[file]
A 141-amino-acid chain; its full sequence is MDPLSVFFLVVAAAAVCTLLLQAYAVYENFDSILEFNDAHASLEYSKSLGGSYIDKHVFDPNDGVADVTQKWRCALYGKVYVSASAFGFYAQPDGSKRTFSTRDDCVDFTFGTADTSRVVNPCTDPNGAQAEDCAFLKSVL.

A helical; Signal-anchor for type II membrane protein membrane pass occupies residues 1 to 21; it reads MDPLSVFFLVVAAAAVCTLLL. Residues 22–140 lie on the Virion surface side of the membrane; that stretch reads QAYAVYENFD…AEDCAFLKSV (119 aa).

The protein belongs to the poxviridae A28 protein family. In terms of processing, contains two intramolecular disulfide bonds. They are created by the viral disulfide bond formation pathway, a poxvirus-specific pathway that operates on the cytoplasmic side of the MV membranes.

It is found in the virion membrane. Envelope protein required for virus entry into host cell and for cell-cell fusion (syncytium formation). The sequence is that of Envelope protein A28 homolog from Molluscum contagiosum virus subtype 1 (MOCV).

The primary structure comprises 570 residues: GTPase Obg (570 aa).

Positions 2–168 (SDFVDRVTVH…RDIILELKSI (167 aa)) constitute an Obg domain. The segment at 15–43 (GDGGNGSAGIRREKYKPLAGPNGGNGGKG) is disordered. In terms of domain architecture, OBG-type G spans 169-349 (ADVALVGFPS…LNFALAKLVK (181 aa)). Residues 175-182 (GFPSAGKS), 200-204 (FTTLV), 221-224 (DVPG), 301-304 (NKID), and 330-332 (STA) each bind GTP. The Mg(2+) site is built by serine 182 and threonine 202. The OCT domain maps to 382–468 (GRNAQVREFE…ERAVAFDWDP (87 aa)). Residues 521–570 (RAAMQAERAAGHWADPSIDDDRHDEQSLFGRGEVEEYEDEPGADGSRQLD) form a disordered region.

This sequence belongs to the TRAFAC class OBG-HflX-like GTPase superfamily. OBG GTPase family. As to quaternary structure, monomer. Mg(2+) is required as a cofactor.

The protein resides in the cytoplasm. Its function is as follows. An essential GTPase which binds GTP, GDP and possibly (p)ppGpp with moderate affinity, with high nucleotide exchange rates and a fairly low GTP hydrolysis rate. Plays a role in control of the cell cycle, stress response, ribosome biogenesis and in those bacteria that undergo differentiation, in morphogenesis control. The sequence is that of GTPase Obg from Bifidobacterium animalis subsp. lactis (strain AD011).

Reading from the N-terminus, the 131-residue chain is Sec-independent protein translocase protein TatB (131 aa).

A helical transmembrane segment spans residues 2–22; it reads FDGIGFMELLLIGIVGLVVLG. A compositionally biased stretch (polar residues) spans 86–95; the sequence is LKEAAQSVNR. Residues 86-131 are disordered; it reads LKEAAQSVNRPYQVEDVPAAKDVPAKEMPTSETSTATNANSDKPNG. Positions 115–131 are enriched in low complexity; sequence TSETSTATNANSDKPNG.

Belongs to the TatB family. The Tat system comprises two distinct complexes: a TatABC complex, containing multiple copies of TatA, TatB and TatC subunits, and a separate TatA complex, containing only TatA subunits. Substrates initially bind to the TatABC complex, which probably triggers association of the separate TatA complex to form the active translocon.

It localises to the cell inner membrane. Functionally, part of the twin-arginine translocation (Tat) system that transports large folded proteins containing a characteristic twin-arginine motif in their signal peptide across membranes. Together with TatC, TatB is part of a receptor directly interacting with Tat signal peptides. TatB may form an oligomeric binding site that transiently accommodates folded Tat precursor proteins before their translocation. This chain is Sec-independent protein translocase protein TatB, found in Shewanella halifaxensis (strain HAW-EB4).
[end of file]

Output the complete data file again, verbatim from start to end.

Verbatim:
A 141-amino-acid chain; its full sequence is MDPLSVFFLVVAAAAVCTLLLQAYAVYENFDSILEFNDAHASLEYSKSLGGSYIDKHVFDPNDGVADVTQKWRCALYGKVYVSASAFGFYAQPDGSKRTFSTRDDCVDFTFGTADTSRVVNPCTDPNGAQAEDCAFLKSVL.

A helical; Signal-anchor for type II membrane protein membrane pass occupies residues 1 to 21; it reads MDPLSVFFLVVAAAAVCTLLL. Residues 22–140 lie on the Virion surface side of the membrane; that stretch reads QAYAVYENFD…AEDCAFLKSV (119 aa).

The protein belongs to the poxviridae A28 protein family. In terms of processing, contains two intramolecular disulfide bonds. They are created by the viral disulfide bond formation pathway, a poxvirus-specific pathway that operates on the cytoplasmic side of the MV membranes.

It is found in the virion membrane. Envelope protein required for virus entry into host cell and for cell-cell fusion (syncytium formation). The sequence is that of Envelope protein A28 homolog from Molluscum contagiosum virus subtype 1 (MOCV).

The primary structure comprises 570 residues: GTPase Obg (570 aa).

Positions 2–168 (SDFVDRVTVH…RDIILELKSI (167 aa)) constitute an Obg domain. The segment at 15–43 (GDGGNGSAGIRREKYKPLAGPNGGNGGKG) is disordered. In terms of domain architecture, OBG-type G spans 169-349 (ADVALVGFPS…LNFALAKLVK (181 aa)). Residues 175-182 (GFPSAGKS), 200-204 (FTTLV), 221-224 (DVPG), 301-304 (NKID), and 330-332 (STA) each bind GTP. The Mg(2+) site is built by serine 182 and threonine 202. The OCT domain maps to 382–468 (GRNAQVREFE…ERAVAFDWDP (87 aa)). Residues 521–570 (RAAMQAERAAGHWADPSIDDDRHDEQSLFGRGEVEEYEDEPGADGSRQLD) form a disordered region.

This sequence belongs to the TRAFAC class OBG-HflX-like GTPase superfamily. OBG GTPase family. As to quaternary structure, monomer. Mg(2+) is required as a cofactor.

The protein resides in the cytoplasm. Its function is as follows. An essential GTPase which binds GTP, GDP and possibly (p)ppGpp with moderate affinity, with high nucleotide exchange rates and a fairly low GTP hydrolysis rate. Plays a role in control of the cell cycle, stress response, ribosome biogenesis and in those bacteria that undergo differentiation, in morphogenesis control. The sequence is that of GTPase Obg from Bifidobacterium animalis subsp. lactis (strain AD011).

Reading from the N-terminus, the 131-residue chain is Sec-independent protein translocase protein TatB (131 aa).

A helical transmembrane segment spans residues 2–22; it reads FDGIGFMELLLIGIVGLVVLG. A compositionally biased stretch (polar residues) spans 86–95; the sequence is LKEAAQSVNR. Residues 86-131 are disordered; it reads LKEAAQSVNRPYQVEDVPAAKDVPAKEMPTSETSTATNANSDKPNG. Positions 115–131 are enriched in low complexity; sequence TSETSTATNANSDKPNG.

Belongs to the TatB family. The Tat system comprises two distinct complexes: a TatABC complex, containing multiple copies of TatA, TatB and TatC subunits, and a separate TatA complex, containing only TatA subunits. Substrates initially bind to the TatABC complex, which probably triggers association of the separate TatA complex to form the active translocon.

It localises to the cell inner membrane. Functionally, part of the twin-arginine translocation (Tat) system that transports large folded proteins containing a characteristic twin-arginine motif in their signal peptide across membranes. Together with TatC, TatB is part of a receptor directly interacting with Tat signal peptides. TatB may form an oligomeric binding site that transiently accommodates folded Tat precursor proteins before their translocation. This chain is Sec-independent protein translocase protein TatB, found in Shewanella halifaxensis (strain HAW-EB4).